Hernando Point Recreation Area sits along Arkabutla Lake and Dam in the hills of northwest Mississippi. The dam project is on the Coldwater River and offers some of the best sailing east of the Mississippi River.
The campground is situated on the waterfront, among rolling hills forested with a shady mixture of oak, hickory, beech, sweet gum and birch trees.
Families come to Arkabutla Lake to enjoy the great outdoors by fishing, boating, swimming, hiking and biking. Wildlife management areas around Arkabutla Lake boast a combined 30,000 acres of public hunting lands where whitetail deer, wild turkeys, quail and waterfowl roam. Several trails wind around the lake and throughout the nearby landscape. The Coldwater River Nature Trail System encompasses two hiking trails as well as an interpretive trail that helps educate hikers on the wildlife and ecosystem. The Swinging Bridge Nature Trail is also nearby, and includes a section of land that was part of the river prior to the dam being built. This trail is also an interpretive educational trail. Thousands of people each year visit Arkabutla Lake to go fishing. The lake is home to several species of native fish to Mississippi waters, such as largemouth bass, bream, catfish and crappie.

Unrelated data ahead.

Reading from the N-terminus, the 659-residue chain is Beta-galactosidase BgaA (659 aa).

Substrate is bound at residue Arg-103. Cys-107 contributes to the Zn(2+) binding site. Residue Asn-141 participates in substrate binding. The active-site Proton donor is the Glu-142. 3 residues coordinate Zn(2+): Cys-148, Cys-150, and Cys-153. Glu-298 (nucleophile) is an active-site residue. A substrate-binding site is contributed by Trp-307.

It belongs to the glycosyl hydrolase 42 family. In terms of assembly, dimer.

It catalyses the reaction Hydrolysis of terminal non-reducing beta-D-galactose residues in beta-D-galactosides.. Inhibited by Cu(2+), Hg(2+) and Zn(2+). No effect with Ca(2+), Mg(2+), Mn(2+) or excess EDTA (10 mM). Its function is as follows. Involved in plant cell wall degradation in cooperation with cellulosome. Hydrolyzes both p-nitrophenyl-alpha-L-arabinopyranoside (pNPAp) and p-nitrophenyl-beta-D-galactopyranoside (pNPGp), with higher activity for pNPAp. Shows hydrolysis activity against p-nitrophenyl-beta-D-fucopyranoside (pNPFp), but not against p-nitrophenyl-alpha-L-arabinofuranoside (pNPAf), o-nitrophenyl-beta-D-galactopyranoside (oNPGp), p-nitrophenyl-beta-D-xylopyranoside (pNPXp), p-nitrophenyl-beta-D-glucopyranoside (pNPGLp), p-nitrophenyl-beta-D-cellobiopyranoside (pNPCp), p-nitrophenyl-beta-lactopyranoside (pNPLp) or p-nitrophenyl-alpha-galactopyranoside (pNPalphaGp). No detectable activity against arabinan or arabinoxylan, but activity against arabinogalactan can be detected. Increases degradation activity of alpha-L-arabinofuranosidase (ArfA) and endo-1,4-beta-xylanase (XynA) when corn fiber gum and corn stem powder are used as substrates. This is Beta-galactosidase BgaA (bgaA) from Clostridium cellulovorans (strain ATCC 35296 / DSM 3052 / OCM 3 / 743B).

This year-round campground offers 83 family sites and one group day-use shelter, all with electric hookups. Amenities like flush toilets, showers and drinking water provide a comfortable camping experience for guests.
The Lost Indian Spring Disc Golf Course is just below the Arkabutla Dam near Pratt Road. The course has 18 holes and is free to the public. The Senatobia Wetlands project is just a 30-minute drive from the park. It provides visitors with educational displays and an area to observe wildlife and waterfowl.
HERNANDO POINT (MS)
End of Wheeler Road
From I-55, take the Hernando, Mississippi exit and turn west. Continue to to HWY 51 and turn south. Turn west on Wheeler Road and follow signs into campground.
Visitors are expected to be aware of park general rules Don't Move Firewood: Protect your forests from tree-killing pests by buying your firewood locally and burning it on-site. Visit Dontmovefirewood.org for further information.